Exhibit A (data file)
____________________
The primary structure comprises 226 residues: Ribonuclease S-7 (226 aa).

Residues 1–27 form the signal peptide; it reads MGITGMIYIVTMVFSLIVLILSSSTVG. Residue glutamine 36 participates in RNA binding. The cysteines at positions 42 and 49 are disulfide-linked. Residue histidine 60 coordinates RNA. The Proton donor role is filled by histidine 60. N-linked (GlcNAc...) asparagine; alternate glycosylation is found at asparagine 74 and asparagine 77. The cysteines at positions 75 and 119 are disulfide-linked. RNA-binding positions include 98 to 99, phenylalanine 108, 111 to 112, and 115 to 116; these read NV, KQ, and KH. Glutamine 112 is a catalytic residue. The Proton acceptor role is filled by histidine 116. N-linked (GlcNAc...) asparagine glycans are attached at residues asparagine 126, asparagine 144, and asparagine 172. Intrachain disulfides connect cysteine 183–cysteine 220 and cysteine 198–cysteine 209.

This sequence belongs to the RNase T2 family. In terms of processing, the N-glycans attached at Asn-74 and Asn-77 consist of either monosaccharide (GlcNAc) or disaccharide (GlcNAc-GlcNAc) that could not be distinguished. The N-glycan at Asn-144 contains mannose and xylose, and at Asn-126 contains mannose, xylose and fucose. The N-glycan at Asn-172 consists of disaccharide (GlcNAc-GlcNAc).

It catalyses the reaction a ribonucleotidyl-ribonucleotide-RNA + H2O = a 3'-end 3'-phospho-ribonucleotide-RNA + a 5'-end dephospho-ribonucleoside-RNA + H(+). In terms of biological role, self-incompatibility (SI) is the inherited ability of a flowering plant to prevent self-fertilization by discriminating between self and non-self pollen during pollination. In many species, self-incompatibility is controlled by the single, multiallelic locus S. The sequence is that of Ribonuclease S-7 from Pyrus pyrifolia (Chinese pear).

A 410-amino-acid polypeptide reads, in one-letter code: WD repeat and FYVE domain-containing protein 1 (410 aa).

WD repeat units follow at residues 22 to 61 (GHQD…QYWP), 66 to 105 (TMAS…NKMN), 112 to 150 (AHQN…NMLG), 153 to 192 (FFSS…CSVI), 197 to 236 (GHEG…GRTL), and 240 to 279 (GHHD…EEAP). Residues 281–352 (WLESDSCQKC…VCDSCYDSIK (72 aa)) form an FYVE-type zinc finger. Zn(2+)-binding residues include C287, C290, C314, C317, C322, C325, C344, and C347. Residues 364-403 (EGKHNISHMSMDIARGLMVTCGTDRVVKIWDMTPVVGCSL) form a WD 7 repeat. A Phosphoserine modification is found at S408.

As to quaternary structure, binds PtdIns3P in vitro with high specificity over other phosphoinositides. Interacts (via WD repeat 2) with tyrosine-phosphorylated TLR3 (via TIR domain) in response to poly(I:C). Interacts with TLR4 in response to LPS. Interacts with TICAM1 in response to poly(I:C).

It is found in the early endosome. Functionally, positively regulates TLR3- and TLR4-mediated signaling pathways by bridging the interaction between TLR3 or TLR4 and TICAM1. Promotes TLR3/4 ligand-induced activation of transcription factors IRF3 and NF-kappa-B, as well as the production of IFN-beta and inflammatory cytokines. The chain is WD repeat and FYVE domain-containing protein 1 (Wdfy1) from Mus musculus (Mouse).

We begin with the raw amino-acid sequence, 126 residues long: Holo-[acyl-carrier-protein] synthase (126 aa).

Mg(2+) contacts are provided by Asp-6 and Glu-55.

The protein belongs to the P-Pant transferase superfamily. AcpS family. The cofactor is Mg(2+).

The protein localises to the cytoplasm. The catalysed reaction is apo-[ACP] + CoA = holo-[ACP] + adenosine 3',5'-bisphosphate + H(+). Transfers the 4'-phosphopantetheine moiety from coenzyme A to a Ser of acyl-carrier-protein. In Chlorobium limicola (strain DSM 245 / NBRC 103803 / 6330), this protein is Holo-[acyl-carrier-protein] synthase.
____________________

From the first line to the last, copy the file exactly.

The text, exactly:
The primary structure comprises 226 residues: Ribonuclease S-7 (226 aa).

Residues 1–27 form the signal peptide; it reads MGITGMIYIVTMVFSLIVLILSSSTVG. Residue glutamine 36 participates in RNA binding. The cysteines at positions 42 and 49 are disulfide-linked. Residue histidine 60 coordinates RNA. The Proton donor role is filled by histidine 60. N-linked (GlcNAc...) asparagine; alternate glycosylation is found at asparagine 74 and asparagine 77. The cysteines at positions 75 and 119 are disulfide-linked. RNA-binding positions include 98 to 99, phenylalanine 108, 111 to 112, and 115 to 116; these read NV, KQ, and KH. Glutamine 112 is a catalytic residue. The Proton acceptor role is filled by histidine 116. N-linked (GlcNAc...) asparagine glycans are attached at residues asparagine 126, asparagine 144, and asparagine 172. Intrachain disulfides connect cysteine 183–cysteine 220 and cysteine 198–cysteine 209.

This sequence belongs to the RNase T2 family. In terms of processing, the N-glycans attached at Asn-74 and Asn-77 consist of either monosaccharide (GlcNAc) or disaccharide (GlcNAc-GlcNAc) that could not be distinguished. The N-glycan at Asn-144 contains mannose and xylose, and at Asn-126 contains mannose, xylose and fucose. The N-glycan at Asn-172 consists of disaccharide (GlcNAc-GlcNAc).

It catalyses the reaction a ribonucleotidyl-ribonucleotide-RNA + H2O = a 3'-end 3'-phospho-ribonucleotide-RNA + a 5'-end dephospho-ribonucleoside-RNA + H(+). In terms of biological role, self-incompatibility (SI) is the inherited ability of a flowering plant to prevent self-fertilization by discriminating between self and non-self pollen during pollination. In many species, self-incompatibility is controlled by the single, multiallelic locus S. The sequence is that of Ribonuclease S-7 from Pyrus pyrifolia (Chinese pear).

A 410-amino-acid polypeptide reads, in one-letter code: WD repeat and FYVE domain-containing protein 1 (410 aa).

WD repeat units follow at residues 22 to 61 (GHQD…QYWP), 66 to 105 (TMAS…NKMN), 112 to 150 (AHQN…NMLG), 153 to 192 (FFSS…CSVI), 197 to 236 (GHEG…GRTL), and 240 to 279 (GHHD…EEAP). Residues 281–352 (WLESDSCQKC…VCDSCYDSIK (72 aa)) form an FYVE-type zinc finger. Zn(2+)-binding residues include C287, C290, C314, C317, C322, C325, C344, and C347. Residues 364-403 (EGKHNISHMSMDIARGLMVTCGTDRVVKIWDMTPVVGCSL) form a WD 7 repeat. A Phosphoserine modification is found at S408.

As to quaternary structure, binds PtdIns3P in vitro with high specificity over other phosphoinositides. Interacts (via WD repeat 2) with tyrosine-phosphorylated TLR3 (via TIR domain) in response to poly(I:C). Interacts with TLR4 in response to LPS. Interacts with TICAM1 in response to poly(I:C).

It is found in the early endosome. Functionally, positively regulates TLR3- and TLR4-mediated signaling pathways by bridging the interaction between TLR3 or TLR4 and TICAM1. Promotes TLR3/4 ligand-induced activation of transcription factors IRF3 and NF-kappa-B, as well as the production of IFN-beta and inflammatory cytokines. The chain is WD repeat and FYVE domain-containing protein 1 (Wdfy1) from Mus musculus (Mouse).

We begin with the raw amino-acid sequence, 126 residues long: Holo-[acyl-carrier-protein] synthase (126 aa).

Mg(2+) contacts are provided by Asp-6 and Glu-55.

The protein belongs to the P-Pant transferase superfamily. AcpS family. The cofactor is Mg(2+).

The protein localises to the cytoplasm. The catalysed reaction is apo-[ACP] + CoA = holo-[ACP] + adenosine 3',5'-bisphosphate + H(+). Transfers the 4'-phosphopantetheine moiety from coenzyme A to a Ser of acyl-carrier-protein. In Chlorobium limicola (strain DSM 245 / NBRC 103803 / 6330), this protein is Holo-[acyl-carrier-protein] synthase.